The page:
Beyond Blame: An Essay/Prayer for Alec Baldwin
On August 8, 2021, Actor Alec Baldwin came to the lawn of our church in Orient. He held an inaugural conversation in our series called “Spirituality In Light Of” …. His topic was Spirituality in the light of Covid.
Alec hit a kind of lecture circuit home run that evening. His theme was what the virus had done to him and his family. People who came for the celebrity appeal left with a new friend. Baldwin could easily have behaved badly in this Normal Rockwell scene. He did just the opposite. He knew nothing of sarcasm or condescension. Instead, he seemed like a regular guy who had come over to the North Fork from the South Fork to do a friend (me) a favor and talk about how he sees God and faith in the Covid mess.
I was the new pastor at the Orient, Long Island church and had known Alec in Greenwich Village, where I was also a pastor. We met talking about the Judson Memorial Church front sign, which he credits with having convinced him to come to NYU and the city long ago. The sign then read something now famous, “Beware the Military industrial Complex” by Dwight D Eisenhower. Since the sixties, the sign has quoted and misquoted a lot of famous people. It should have put up something on October 21, 2021, when the set of Rust endured an accidental real shooting, which was supposed to be pretend. That sign could easily have read that week, “I am so sorry, Alec Baldwin.”
Alec, that day, again moved out of the role of complex celebrity into the role of human. Yes, the police think he has an anger management problem, yes, the paparazzi attack his wife for her name, yes, he impersonated the President on Saturday night Live, and yes, he played a famous buffoon from high up in Rockefeller Center. He has an edge. And yes, when that terrible accident happened during a “Western”, he could only say, I’m so sorry.
If we ever do get to the bottom of what happened, that will be great. The truth is better than conjectures. Was he set up? Was there foul play from the Union that was being worked too hard by his production company? Was it just fatigue and laziness or bad training? Was it all these things in a twisted Shakespearian brew?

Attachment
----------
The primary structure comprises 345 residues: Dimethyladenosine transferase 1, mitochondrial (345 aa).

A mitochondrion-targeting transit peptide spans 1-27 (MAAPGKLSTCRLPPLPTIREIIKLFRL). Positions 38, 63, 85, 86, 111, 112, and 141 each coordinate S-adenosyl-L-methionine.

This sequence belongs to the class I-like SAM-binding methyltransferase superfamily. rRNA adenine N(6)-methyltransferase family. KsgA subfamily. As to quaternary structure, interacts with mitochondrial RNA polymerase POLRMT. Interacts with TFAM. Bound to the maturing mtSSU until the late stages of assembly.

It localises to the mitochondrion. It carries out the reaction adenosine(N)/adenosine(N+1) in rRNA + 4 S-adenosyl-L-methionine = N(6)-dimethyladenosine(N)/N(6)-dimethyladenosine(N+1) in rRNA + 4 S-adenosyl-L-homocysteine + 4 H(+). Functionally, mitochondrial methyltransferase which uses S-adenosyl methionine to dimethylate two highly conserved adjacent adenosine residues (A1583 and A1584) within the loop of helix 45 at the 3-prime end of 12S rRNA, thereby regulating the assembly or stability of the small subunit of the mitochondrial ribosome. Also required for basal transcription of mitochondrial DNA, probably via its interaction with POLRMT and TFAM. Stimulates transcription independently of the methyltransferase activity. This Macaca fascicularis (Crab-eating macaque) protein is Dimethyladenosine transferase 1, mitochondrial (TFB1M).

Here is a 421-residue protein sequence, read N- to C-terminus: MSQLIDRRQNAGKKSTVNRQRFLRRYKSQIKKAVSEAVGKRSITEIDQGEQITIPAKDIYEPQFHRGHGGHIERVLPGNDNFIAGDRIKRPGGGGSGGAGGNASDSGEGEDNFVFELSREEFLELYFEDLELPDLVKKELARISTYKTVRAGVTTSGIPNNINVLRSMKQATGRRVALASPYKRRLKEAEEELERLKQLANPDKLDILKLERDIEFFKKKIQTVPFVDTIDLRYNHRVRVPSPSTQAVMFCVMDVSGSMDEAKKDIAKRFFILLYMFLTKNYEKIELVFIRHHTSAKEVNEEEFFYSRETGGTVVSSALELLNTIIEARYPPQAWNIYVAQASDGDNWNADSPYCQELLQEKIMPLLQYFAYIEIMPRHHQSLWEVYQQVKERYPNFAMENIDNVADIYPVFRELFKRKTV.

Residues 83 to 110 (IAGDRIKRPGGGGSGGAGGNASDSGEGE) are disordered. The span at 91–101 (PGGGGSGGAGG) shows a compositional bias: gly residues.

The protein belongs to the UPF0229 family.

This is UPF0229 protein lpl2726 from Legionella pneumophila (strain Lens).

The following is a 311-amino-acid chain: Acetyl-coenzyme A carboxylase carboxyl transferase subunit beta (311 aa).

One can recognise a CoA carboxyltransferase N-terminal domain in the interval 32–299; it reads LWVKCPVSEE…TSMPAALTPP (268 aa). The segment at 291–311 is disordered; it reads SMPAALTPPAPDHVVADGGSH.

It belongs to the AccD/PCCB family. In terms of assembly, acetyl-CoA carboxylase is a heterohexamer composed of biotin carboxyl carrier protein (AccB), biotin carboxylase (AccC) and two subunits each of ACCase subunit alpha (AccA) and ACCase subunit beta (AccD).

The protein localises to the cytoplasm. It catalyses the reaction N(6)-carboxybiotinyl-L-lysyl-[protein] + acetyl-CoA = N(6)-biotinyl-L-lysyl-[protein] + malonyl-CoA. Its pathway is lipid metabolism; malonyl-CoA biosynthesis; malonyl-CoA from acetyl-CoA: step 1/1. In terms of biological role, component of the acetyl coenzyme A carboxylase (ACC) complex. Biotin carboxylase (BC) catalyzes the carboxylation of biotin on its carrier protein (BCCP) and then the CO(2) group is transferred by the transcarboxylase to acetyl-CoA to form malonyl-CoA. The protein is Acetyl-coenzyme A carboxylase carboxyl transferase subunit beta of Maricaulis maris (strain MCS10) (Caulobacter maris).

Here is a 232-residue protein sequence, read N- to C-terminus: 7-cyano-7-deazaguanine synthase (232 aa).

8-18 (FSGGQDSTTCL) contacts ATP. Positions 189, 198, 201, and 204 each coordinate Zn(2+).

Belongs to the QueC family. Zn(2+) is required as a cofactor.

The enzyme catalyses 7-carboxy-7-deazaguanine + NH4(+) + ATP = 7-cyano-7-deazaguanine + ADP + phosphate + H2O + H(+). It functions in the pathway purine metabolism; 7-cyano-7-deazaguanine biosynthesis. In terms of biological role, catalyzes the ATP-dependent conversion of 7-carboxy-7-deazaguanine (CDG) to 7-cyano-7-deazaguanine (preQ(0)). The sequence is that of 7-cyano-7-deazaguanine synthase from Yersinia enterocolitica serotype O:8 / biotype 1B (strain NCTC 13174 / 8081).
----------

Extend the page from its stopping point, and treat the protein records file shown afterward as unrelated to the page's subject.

You know the reigning theory of plane crashes? “It’s not one thing but the combination of several stupidities, plus a neglect or two.”
I don’t write to defend my friend—who doesn’t need to be protected. Nor do I write to accuse him. I write to understand the role of accident, even if it has an underbelly of mischief or malevolence, and a dab of neglect. What do you do after something like that happens to you and around you? How do you talk to your children about it? He has a lot of children. I write to understand spirituality in the light of accidental death. I write to understand how much pity celebrities dare have or be given. Whose story is this? The murdered one or the murderer?
An old friend ran over his two-year-old child. The child died. He has never forgotten nor have I. He is not a celebrity.
Baldwin belongs to a great crowd of celebrities who get to live through and off their celebrity. It is a blessing and a burden. Maybe I will invite him over to speak about Spirituality in the Light of Celebrity. Or murder. He has probably become an expert on confusion. Surely the Spirit shines light on that regular visitor.
Lots of celebrities join ordinary people in having crosses to bear. “Something” is sure to happen to people who live outloud. And it sure did. Maybe Alec will get out of the kitchen because he can’t stand the heat. Very few people do. More should. He will surely remain a different kind of patriot, like the one he was on SNL. He could become the poster child against guns. Maybe movie sets could clean up their acts and fake the noises that kill better. Or let their industry take the lead in keeping guns out of the first act, in the first place, in way too many places in the first place. Do movies really need guns? Why?
Victor Frankel said, “We can’t change innocent suffering, but we can make our own responses to it.” I pray that Alec will use his freedom to turn his trouble into art. The shame and blame culture doesn’t think very well spiritually or artistically. We think if we can just find out who shot the bullet, or who is to blame, then we will have solved the problem, whatever it is. That kind of thinking makes for bad art as well as bad politics. Beware the military industrial complex if you want, but beware blaming yourself or others even more. Nobody is perfect, and when it comes to guns, the military and its complexes join guns in being very good at imperfection.